Local jail launches internship program to inspire careers in law enforcement
WACO, Texas (KWTX) - A first-of-its-kind internship program has emerged in Central Texas for students interested in a career in law enforcement.
Just like student-athletes do for college, Wednesday was a career signing day at Connally High School where students who get picked for paid internships signed with various companies on their path to employment.
“It is a priority for Connally High School to ensure that all students have work based learning opportunities in their chosen career paths,” said Sara Rudd, College and Career Readiness Coordinator and Intern Liaison for CISD. “When our students enter high school they choose an endorsement which aligns with the courses they take at the school, and each of the students are in a pathway of classes that they take, and the final course ends in an internship opportunity.”
For the first time ever, Connally ISD has entered into an internship partnership with the McLennan County Jail.
“It’s unique to have interns in the jail and interns in law enforcement,” said Maj. Ricky Armstrong, Jail Administrator.
Unique and formative, the jail head says.
“We’re able to teach them and mold them, and teach them the right way to do things in law enforcement, he said. “My hope is that they stay and want to come to work for us when they graduate high school, we already know who they are, how they work, their work ethic, and if they want a job they can apply and come to work for us full-time making $40,000 a year right out of high school, not too bad.”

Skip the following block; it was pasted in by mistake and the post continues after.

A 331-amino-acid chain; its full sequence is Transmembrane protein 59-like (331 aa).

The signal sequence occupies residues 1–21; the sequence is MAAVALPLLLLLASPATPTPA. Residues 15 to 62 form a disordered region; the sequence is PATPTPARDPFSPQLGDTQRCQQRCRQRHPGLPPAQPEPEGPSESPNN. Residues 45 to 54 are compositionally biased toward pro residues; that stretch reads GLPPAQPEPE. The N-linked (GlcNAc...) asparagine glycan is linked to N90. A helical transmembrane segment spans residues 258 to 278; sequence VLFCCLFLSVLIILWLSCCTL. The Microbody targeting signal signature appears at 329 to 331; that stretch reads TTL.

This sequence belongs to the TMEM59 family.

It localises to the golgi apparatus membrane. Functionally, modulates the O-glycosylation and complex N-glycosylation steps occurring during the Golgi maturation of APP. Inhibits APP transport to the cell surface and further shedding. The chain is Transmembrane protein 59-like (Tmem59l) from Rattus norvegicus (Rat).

Along with Armstrong, Sheriff Parnell McNamara believes offering the program will be a valuable tool for recruitment.
”I think it’s a wonderful opportunity for young people to be exposed to this side of law enforcement, corrections, it’s a very, very important part of law enforcement,”said McNamara. “Hopefully down the line some of these young people that come in as interns will want to be employees of the Sheriff’s Office, and so we can pick up some real good talent, some good people that way.”
The interns had to be at least 18, get parental approval and pass a background check to qualify for the program.
The four members of the jail’s inaugural intern class include Tiresa Cruz, Felicity Dickens, Jeremiah Weaver and Dalvin Rubio.
Cruz, 18 and a senior at Connally High, says she jumped at the chance to be part of MCSO’s pilot internship program.
“I immediately was ready for the opportunity because this is a career path I’m already thinking about joining because it just fascinated me with the whole ‘putting bad guys away’, and making sure the world is a safer place for everyone,” said Cruz. “It’s a little bit scary, but I get to go home knowing that I had an effect on the world.”
Eventually, Cruz wants to pursue criminal psychology, and she believes this internship will be a good foundation.
“I’m hoping to gain experience, as well as different views of what’s going on inside as well as outside the jail,” she said.
County Commissioners approved for the interns to be paid $12 an hour to learn and help out in the jail.
“It’s a big bonus but I’m just happy to have the opportunity to learn more about the jail,” said Cruz.
Armstrong says they’ll spend most of their time in booking doing paperwork and answering phones, will always be supervised by a staffer, and will never be left alone with an inmate.
This will also be the first year of partnership between CISD and Harp Design Co, which selected interns Cody Tarver and Mario Salas.
CISD has been partnering with Holt Cat for six years to offer internships; the latest will go to Sergio Renteria and Gerardo Alvarado.
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